1. I’ve probably got something else wrong, but as (presumably) one of the lesser members of the current crop, I did at least did criticise this very point in my review of Scharf’s book: http://www.popularscience.co.uk/?p=3898

  2. Did Caleb Scharf perhaps mention Bruno in the book Radford was reviewing? (Not that that would absolve Radford from all blame.)

    I’ve read Scharf’s black hole book Gravity’s Engines, by the by, and it’s pretty good.

  3. laura

    Huh, interesting you post this. I ran into another review of it yesterday in the Telegraph that made me roll my eyes. In that review, Caspar Henderson opened by claiming that Copernicus’ “hypothesis was audacious and brilliant. It was also wrong,” and the reason he gives is that the planets move in ellipses not circles. Seems a bit rough to be calling Copernicus “wrong” because he didn’t discover elliptical orbits. You might just as well say Kepler was “wrong” because in fact the planets don’t move in perfect ellipses if they have mass, or that Newton was “wrong” because he treated time as an absolute, or Einstein was “wrong” because etc etc.

  4. John Valean Baily

    So, I’m confused.

    You seem to be saying no one was burned at the stake for their (basicall) Copernican principle.

  5. Robin George

    So , at the risk of being pounded with papers, would someone explain to this humble physicist why Galileo was hounded and yet was heard to mutter ‘E piu si muove’, meaning, I thought, “and yet it does move” referring to the Earth.
    Quoting from Wikipedia – admittedly a suspect source,”The matter was investigated by the Roman Inquisition in 1615, which concluded that heliocentrism was false and contrary to scripture, placing works advocating the Copernican system on the index of banned books and forbidding Galileo from advocating heliocentrism”.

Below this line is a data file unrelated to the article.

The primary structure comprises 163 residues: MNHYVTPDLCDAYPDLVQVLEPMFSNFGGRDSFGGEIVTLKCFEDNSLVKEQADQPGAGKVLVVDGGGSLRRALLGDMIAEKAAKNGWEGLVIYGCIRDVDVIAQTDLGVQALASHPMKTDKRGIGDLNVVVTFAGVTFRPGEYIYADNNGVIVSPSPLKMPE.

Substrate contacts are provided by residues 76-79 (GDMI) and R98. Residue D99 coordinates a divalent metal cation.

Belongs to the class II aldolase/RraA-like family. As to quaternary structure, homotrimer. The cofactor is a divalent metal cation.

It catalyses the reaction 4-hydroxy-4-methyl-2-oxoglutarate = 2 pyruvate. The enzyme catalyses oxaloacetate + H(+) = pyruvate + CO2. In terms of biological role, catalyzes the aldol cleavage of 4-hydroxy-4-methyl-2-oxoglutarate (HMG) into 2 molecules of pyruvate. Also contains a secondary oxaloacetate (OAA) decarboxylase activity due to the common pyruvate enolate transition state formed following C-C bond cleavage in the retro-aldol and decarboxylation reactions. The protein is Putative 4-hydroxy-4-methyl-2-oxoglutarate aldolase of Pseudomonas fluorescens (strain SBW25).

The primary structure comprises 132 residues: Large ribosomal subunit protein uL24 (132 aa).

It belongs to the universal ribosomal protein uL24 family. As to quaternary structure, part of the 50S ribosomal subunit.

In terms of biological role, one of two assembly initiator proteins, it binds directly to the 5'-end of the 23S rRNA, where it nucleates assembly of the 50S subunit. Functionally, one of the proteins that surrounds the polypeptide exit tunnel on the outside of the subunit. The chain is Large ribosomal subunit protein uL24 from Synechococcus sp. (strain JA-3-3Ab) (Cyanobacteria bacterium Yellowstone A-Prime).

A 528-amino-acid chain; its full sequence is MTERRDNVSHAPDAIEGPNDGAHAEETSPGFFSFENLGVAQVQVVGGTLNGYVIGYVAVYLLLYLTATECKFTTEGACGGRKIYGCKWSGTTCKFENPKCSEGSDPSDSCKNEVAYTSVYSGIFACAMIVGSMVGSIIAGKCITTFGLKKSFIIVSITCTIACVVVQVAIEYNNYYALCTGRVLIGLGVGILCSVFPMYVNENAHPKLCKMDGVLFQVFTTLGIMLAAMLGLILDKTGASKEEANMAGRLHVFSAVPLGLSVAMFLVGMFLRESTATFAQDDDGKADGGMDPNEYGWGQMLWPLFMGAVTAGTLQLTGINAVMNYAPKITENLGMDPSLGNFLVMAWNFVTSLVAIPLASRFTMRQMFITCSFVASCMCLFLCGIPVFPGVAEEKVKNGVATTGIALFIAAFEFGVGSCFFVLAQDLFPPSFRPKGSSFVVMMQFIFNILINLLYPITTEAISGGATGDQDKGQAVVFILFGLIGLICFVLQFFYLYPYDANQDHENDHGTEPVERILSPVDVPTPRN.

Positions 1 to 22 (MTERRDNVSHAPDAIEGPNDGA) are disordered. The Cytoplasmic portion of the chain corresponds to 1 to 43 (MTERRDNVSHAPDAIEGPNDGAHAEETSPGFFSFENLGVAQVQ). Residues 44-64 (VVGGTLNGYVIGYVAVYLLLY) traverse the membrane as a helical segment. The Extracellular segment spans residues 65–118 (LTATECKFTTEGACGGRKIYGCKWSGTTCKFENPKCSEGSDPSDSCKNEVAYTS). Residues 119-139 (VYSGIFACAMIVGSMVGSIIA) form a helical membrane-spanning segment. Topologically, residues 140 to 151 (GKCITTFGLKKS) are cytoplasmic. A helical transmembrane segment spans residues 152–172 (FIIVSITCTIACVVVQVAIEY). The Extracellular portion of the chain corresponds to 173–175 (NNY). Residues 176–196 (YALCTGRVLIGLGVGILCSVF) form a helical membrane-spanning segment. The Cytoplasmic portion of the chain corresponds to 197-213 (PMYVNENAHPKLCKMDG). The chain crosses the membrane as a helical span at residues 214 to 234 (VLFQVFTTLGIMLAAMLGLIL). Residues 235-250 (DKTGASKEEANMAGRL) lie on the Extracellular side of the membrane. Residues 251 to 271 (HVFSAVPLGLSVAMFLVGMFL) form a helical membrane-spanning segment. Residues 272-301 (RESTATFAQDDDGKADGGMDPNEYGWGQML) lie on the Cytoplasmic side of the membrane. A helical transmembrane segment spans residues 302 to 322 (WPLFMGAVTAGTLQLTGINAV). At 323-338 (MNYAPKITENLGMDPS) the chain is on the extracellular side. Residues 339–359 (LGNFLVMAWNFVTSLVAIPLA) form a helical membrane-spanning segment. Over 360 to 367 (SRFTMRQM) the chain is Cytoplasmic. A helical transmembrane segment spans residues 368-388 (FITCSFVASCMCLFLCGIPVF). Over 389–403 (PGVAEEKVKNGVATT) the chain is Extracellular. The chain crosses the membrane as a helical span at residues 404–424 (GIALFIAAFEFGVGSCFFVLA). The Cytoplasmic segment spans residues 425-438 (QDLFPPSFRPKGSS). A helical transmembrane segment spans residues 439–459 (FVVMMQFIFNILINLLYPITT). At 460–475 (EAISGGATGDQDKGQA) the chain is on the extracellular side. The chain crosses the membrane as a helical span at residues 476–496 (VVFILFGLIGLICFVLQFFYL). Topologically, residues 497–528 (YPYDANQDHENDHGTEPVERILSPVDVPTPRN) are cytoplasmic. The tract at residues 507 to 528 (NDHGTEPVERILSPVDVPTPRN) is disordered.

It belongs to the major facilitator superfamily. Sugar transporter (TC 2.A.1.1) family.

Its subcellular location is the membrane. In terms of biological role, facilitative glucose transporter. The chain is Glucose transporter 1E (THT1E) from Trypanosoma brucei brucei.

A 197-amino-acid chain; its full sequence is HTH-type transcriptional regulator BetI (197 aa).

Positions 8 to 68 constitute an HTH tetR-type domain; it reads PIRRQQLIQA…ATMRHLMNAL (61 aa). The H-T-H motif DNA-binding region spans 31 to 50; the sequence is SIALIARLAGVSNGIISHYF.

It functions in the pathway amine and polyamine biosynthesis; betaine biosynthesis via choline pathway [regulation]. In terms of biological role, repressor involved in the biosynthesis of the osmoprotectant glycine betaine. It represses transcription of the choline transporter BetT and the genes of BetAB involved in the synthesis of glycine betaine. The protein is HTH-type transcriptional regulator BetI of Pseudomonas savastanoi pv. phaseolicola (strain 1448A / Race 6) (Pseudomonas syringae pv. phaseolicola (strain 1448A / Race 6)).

• TAG

      Galileo observed the craters on the moon and saw that the heavens were imperfect and reported that. This was incompatible with Catholic doctrine. His fault was with the telescope not Copernicus.

      • So incompatible that Galileo in May 1611 received a laurea honoris causae from the Collegio Romano, the university of the Jesuits in Rome.

      • I’m sorry but that’s rubbish. The material structure of the moon was never Church doctrine and as domics says in his comment the Jesuit mathematical astronomers of the Collegio Romano confirmed all of Galileo’s telescopic discoveries and then threw a banquet in his honour to celebrate them.

    • Firstly Galileo never said ‘E piu si muove’ that is a myth. Secondly Galileo’s problems with the Church are a very complex issue in two parts 1615 and 1633 the first had to do with theology and the second with Galileo’s hubris. I’ve dealt with the first but not yet with the second.

      In this post here you can read about the initial reactions to Copernican heliocentricity before 1610.
      In a second post here I take a general look at the Church’s attempt to ban the heliocentric theory.

      In two more recent posts I look more closely at the events of 1615 and their consequences.

  6. Øystein

    Giordano Bruno! Galileo Galilei!

    You’ll never find me!

  7. As a card-carrying pedant, I would point out that Tim says “ideas like that”, not “that idea”. Which makes Bruno relevant, whether you like it or not.

    • No it doesn’t, not unless you equate denying the virgin birth with heliocentricity.

    • laura

      I think by “ideas like that” he means the Copernican Principle, not the Copernican (heliocentric) theory. The paragraph is confusing. The Copernican theory itself never got anybody burned (and in fact several people got quite famous espousing it right around the same time) but, writ large enough, I guess you can argue the Copernican Principle (people are cosmically insignificant, there is no human-focused God etc.) is what got Bruno burned at the stake. But it’s still a sloppy argument imo. Bruno was a crazy, highly entertaining, extremely not-modern heretic. The Copernican Principle is a very modern idea.